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At large in Combodia

Kushan Mitra     April 30, 2008

Once home to the greatest civilisation in Indo-China— that of the Khmers— Cambodia’s recent history can only be described as tragic. Throughout the latter half of the 20th century, the country was torn apart by foreign powers, the French, the Americans and finally the Vietnamese. Of course, between 1975 and 1979, the country created its own tragedy as the Khmer Rouge regime ended up killing 1.5 million Cambodians in four years— among the most horrific example of state-sponsored genocide since Mao’s Cultural Revolution.

Angkor Wat as viewed from the east
Angkor Wat as viewed from the east
But the reason I wanted to go to Cambodia was not because I wanted to visit the scene of a gigantic crime against humanity, but because I wanted to see the world’s largest temple, a pinnacle of Indo-China’s Hindu civilisation— Angkor Wat and the surrounding temples in the ancient city of Angkor Thom.

If you do visit Cambodia, don’t just read a guide book. Read Amitav Ghosh’s brilliant short non-fiction collection, Dancing in Cambodia, At large in Burma and particularly the chapter, Stories in Stone, which talks about the temples and their significance to Cambodia.

Getting there

The impressive Bayon Temple is in danger of collapsing
The impressive Bayon Temple
It is easy enough to get to Siem Reap city (5 km from Angkor Wat), if you fly from India via Bangkok, Kuala Lumpur or Singapore.

If you are feeling brave, you may decide to make the 300 km journey overland from Bangkok. The Bangkok-Siem Reap sector is serviced by only Bangkok Airways, which charges a bomb for the very short flight. Expect to pay in excess of 10,000 baht (around Rs 13,000) for a return ticket.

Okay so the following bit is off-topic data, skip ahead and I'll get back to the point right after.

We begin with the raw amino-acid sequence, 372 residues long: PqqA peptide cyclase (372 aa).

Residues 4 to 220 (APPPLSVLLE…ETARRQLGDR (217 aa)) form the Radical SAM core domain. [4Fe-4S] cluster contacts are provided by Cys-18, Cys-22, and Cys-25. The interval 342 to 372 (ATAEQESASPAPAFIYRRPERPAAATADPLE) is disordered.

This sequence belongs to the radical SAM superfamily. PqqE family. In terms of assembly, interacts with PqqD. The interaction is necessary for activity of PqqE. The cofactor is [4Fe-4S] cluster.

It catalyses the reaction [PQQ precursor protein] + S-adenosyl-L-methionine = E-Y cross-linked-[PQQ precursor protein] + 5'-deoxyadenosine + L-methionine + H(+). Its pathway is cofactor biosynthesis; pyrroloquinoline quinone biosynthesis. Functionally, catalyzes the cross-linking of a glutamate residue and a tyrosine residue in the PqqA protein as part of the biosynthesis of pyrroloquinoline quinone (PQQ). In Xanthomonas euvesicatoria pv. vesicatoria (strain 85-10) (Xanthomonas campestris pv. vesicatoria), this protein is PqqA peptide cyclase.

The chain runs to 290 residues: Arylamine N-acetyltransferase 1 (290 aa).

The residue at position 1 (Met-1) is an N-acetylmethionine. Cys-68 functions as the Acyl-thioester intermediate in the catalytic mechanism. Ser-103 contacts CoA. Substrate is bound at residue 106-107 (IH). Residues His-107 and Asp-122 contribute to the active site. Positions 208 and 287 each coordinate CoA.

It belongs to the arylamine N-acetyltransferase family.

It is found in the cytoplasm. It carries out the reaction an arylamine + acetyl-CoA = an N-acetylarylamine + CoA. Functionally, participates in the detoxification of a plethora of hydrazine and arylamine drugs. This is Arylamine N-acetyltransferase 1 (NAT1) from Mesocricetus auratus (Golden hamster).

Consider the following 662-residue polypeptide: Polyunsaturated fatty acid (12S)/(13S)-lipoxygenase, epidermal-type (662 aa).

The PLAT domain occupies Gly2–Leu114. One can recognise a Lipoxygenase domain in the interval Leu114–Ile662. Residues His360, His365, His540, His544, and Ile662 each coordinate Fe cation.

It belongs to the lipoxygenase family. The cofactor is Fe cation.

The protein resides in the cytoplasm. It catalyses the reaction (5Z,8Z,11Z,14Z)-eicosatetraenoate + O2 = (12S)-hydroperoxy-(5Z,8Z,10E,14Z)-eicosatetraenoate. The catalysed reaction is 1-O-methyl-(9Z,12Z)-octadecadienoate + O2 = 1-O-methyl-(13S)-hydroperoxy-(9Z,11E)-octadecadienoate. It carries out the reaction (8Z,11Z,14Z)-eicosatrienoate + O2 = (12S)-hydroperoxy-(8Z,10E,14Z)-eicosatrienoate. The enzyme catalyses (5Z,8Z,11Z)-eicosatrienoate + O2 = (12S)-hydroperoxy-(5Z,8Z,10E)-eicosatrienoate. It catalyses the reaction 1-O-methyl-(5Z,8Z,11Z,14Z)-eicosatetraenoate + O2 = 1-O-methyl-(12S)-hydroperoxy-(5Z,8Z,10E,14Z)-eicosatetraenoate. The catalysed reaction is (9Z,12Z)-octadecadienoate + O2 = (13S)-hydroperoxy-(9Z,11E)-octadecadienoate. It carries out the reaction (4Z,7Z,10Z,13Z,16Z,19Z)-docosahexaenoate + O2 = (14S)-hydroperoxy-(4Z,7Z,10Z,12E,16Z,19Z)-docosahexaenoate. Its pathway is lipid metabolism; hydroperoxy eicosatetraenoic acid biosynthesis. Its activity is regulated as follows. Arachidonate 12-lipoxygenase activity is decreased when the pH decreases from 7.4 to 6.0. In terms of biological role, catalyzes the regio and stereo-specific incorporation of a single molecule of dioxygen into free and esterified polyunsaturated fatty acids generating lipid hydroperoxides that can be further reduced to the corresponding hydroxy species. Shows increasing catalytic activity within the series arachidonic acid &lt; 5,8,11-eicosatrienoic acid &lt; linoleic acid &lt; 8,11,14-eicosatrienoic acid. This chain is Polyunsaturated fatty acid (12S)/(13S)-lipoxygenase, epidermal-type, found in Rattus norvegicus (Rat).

If you decide to go overland from Bangkok, you will end up saving money, but be warned that even though the distance is only 300-odd kilometres, you will spend the greater part of the day travelling. My advice: If you have the money, fly.


Siem Reap is full of small affordable hotels
Siem Reap is full of affordable hotels
Cambodia has a very simple visa-onarrival procedure. You will need to have a passport photograph and $20 (Rs 800). If you have made a booking in advance, chances are that the hotel will have organised a pick-up from the airport. It takes around 10-15 minutes to get into Siem Reap town from the airport.

What You Need to Know The US dollar is pretty much the de facto currency in Cambodia. Everywhere you go shopkeepers ask for “doh-lah”. You will, however, always get change back in Cambodian riels. Cambodia also does not have a mint, so there are no coins and the currency does not have decimal notification.

The lowest note is 100 riel and the highest note 10,000 riel. The official exchange rate is around 3,750 riel to a dollar, but the street exchange rate, the one that matters, is around 4,000 riel to a dollar. So, you can assume that one rupee is equal to 100 Cambodian riel. It would be prudent to carry a lot of small denomination dollar bills—$1, $5 and $10 bills when you visit.

Staying There

Siem Reap is unmistakably a tourist town. There are more than 80-odd registered hotels, most of which have come up in the past five years and have the term “Angkor” somewhere in their name. There are several reasonablypriced places to stay. I stayed at a place called City River Hotel, pretty much bang in the middle of town. It cost $40 a night, including taxes with breakfast thrown in for a single room. The room was clean and comfortable, the bathroom had a bath-tub and the hotel had a swimming pool. There are a host of boutique properties in Siem Reap such as the Pavilion Indo-Chine with private villas starting at around $50-60 a night as well as luxury 5-stars with rooms well over $150 a night.

What to see

Angkor Wat

A day pass to the Angkor Archaeological site will cost $20 (Rs 800) per person, and the complex is open from 5 a.m. to 5 p.m. on most days. You can also get three-day and one-week passes. A three-day pass would be recommended if you have the time and will allow for short four-hour visits and also allow you to catch some of the smaller, further-out temples.